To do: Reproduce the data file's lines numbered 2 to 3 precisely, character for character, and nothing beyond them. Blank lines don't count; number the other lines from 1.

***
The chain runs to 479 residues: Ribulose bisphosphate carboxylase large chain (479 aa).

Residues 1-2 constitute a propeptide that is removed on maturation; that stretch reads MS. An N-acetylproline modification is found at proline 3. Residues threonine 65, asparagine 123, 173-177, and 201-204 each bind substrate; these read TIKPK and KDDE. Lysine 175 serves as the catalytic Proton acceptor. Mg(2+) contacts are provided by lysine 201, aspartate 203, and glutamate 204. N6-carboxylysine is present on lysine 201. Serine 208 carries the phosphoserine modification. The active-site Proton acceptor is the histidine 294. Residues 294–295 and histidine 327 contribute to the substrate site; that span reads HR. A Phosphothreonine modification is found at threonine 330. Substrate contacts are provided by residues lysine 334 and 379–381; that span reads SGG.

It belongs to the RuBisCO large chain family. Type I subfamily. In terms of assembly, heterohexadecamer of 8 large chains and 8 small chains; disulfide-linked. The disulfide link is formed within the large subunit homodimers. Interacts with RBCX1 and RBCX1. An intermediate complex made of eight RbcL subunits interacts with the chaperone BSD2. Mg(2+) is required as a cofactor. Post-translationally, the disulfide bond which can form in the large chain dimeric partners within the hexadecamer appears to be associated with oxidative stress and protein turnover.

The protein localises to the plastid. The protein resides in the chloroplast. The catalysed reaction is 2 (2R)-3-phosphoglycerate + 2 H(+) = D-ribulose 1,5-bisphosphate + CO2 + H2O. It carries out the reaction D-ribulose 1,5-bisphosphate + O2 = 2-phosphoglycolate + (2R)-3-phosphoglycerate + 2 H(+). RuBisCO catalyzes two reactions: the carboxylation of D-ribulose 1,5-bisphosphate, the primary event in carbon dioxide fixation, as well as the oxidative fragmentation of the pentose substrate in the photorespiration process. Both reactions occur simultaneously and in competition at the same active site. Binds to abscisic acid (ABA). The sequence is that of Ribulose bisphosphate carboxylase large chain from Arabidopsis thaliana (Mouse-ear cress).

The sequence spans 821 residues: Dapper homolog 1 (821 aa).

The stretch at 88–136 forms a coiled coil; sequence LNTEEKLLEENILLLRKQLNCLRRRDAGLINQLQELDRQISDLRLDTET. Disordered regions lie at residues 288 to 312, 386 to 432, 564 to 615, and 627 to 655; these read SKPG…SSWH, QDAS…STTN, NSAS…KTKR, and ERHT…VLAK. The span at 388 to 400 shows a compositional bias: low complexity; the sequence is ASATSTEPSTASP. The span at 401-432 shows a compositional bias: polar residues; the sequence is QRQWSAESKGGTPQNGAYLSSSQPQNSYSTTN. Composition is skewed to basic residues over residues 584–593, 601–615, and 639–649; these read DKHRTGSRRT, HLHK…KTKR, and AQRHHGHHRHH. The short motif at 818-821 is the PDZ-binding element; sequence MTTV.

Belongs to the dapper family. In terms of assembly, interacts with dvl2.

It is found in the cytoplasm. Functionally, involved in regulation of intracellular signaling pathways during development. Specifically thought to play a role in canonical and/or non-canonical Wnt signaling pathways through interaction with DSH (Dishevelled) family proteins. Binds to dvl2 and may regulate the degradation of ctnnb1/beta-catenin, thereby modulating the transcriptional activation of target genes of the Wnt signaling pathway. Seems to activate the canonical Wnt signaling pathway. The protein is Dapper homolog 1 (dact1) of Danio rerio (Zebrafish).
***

Residues 1-2 constitute a propeptide that is removed on maturation; that stretch reads MS. An N-acetylproline modification is found at proline 3. Residues threonine 65, asparagine 123, 173-177, and 201-204 each bind substrate; these read TIKPK and KDDE. Lysine 175 serves as the catalytic Proton acceptor. Mg(2+) contacts are provided by lysine 201, aspartate 203, and glutamate 204. N6-carboxylysine is present on lysine 201. Serine 208 carries the phosphoserine modification. The active-site Proton acceptor is the histidine 294. Residues 294–295 and histidine 327 contribute to the substrate site; that span reads HR. A Phosphothreonine modification is found at threonine 330. Substrate contacts are provided by residues lysine 334 and 379–381; that span reads SGG.

It belongs to the RuBisCO large chain family. Type I subfamily. In terms of assembly, heterohexadecamer of 8 large chains and 8 small chains; disulfide-linked. The disulfide link is formed within the large subunit homodimers. Interacts with RBCX1 and RBCX1. An intermediate complex made of eight RbcL subunits interacts with the chaperone BSD2. Mg(2+) is required as a cofactor. Post-translationally, the disulfide bond which can form in the large chain dimeric partners within the hexadecamer appears to be associated with oxidative stress and protein turnover.